By Sue Dixon
Unique Muskoka magazine will be publishing its next issue in July. While Unique Muskoka has been publishing this magazine since 2016, this next issue will have Meghan Taylor at the helm. This will be the second issue published with Taylor as publisher.
Magazines, reading, stories and all things Muskoka and publishing are in Taylor’s DNA. Taylor’s first experience in the business started as a little girl with a paper route.
Her father, Don Smith, published Muskoka Magazine for many years. Taylor says her father’s home office immersed her in the business from a very young age. When Muskoka Magazine ceased publishing Don had many people tell him they missed it tremendously. From there, Unique Muskoka magazine was born. A natural fit for a voracious reader, Taylor has been writing feature articles since 2016.
“This gave me the opportunity to flex my creative writing muscle,” she says.
Taylor then took on the role of editor last year. This allowed her to ensure a complementary writing style throughout the publication. Taylor says her role as Editor provided her with the opportunity to coordinate the editorial content, which included writing captions for photos, assigning writing assignments to other contributors and the assurance of valid content and proofreading, just to name a few.
When asked what it’s like to be publisher for Unique Muskoka magazine, a magazine with a distribution that varies around 14,000 and can be found in 400 locations around Muskoka, the word Taylor used was “exciting!”
She continued, “people read and love this magazine and that’s exciting to be continuing on a tradition of 50 years that my dad started. When you get the magazine back from the printer it’s exciting to have the physical result in your hand”.
Taylor shared some of the “uniqueness” behind the magazine.
The magazine is extremely diverse in many ways; much of the content is timeless, differing significantly than other print publications. There is truly something for everyone to read about and learn; a broad range of subject matter from the arts, the environment, sports and the outdoors. There is diversity in its circulation; it is truly Muskoka-wide, not focused on one area only. Taylor says there was talk about print going by the wayside, then the pandemic happened and people were forced in front of computer screens working from home. Post-pandemic people realized that enjoying a magazine by the dock was something they treasured.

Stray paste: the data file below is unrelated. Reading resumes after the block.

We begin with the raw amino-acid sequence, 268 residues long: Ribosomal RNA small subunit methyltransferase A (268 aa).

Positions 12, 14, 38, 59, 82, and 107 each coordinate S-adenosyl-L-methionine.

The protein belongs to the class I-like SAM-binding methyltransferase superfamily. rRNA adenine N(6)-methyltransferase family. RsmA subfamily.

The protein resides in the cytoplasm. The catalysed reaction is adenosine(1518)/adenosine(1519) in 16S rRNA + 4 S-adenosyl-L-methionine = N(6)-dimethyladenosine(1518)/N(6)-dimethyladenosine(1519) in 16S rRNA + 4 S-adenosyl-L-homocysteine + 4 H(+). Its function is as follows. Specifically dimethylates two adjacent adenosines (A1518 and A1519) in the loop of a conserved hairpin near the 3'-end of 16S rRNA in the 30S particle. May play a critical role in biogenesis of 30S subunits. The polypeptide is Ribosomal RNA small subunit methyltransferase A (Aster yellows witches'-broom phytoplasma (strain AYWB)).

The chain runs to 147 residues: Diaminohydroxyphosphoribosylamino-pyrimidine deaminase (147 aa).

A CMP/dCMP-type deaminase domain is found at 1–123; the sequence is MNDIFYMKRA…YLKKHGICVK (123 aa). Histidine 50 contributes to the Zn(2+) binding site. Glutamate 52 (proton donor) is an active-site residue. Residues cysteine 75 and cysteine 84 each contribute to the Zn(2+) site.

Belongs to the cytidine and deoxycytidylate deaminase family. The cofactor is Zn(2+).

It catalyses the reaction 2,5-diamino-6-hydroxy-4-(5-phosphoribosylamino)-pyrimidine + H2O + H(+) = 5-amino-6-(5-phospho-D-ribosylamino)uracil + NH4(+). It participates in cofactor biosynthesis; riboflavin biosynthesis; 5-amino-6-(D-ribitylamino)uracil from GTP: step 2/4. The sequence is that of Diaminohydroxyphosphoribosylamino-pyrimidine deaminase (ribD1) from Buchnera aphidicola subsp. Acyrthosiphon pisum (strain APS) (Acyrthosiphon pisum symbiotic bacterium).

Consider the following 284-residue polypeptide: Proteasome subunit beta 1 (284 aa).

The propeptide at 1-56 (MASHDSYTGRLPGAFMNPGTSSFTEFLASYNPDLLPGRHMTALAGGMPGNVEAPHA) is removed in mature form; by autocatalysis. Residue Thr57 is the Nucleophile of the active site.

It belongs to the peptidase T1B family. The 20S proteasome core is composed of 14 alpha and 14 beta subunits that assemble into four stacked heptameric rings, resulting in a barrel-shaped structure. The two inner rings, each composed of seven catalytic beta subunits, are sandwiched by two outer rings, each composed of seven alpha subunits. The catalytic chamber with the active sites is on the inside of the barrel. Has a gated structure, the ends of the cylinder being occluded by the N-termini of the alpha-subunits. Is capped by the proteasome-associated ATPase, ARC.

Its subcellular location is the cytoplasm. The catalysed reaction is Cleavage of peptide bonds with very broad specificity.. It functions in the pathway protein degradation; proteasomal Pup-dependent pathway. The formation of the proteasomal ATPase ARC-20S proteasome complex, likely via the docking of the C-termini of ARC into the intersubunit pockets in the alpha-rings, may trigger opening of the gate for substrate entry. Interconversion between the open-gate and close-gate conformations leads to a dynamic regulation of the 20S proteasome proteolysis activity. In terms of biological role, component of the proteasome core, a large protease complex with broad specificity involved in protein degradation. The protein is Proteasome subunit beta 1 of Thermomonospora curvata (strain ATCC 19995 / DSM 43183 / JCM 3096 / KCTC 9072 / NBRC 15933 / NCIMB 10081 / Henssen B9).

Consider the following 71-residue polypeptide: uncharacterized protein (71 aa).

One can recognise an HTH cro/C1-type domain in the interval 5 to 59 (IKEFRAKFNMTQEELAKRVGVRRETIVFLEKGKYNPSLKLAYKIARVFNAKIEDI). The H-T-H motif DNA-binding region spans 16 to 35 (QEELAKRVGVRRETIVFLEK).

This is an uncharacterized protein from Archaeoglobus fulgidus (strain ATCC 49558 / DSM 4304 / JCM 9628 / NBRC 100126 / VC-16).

Taylor says another unique aspect of Unique Muskoka magazine is that many people who read the articles find out they are passionate about things they weren’t aware of.
From a little girl with a paper route not so long ago, enter Meghan Taylor, publisher. Taylor moving into the publisher role is truly preserving and moving Unique Muskoka magazine into the future, a legacy her father Don Smith created. When asked what that dynamic is with her father now Taylor says, “Dad offers suggestions and his support when asked but states; ‘it’s all your decision.”
Don Smith is Taylor’s father but he’s also her mentor.
“He always has been a mentor my whole life, from helping me choose my university to providing life advice. It’s nice to continue this tradition and to continue that dynamic of our relationship.”
When she’s not publishing Unique Muskoka magazine, Taylor is the Director of ReStore Operations at Habitat for Humanity in Bracebridge.
“My work at Habitat is something I enjoy; I feel good about the work I do.”
Her plate is pretty full, but when asked how she manages so much responsibility she says, “I have a great support system starting with my husband, and family and friends.”
She spends time with her two horses and recharges there.
“A challenging ride helps to clear my head. There I focus my energy differently.”
Horses provide perspective on what can be controlled or not controlled, she says. A plastic bag blowing in the wind as something that might spook a horse but the rider can’t control this so we focus on what we can control, she added.
Taylor shared another secret about how she takes time for herself, not surprisingly every Saturday morning over a few cups of coffee she spends uninterrupted time – reading.
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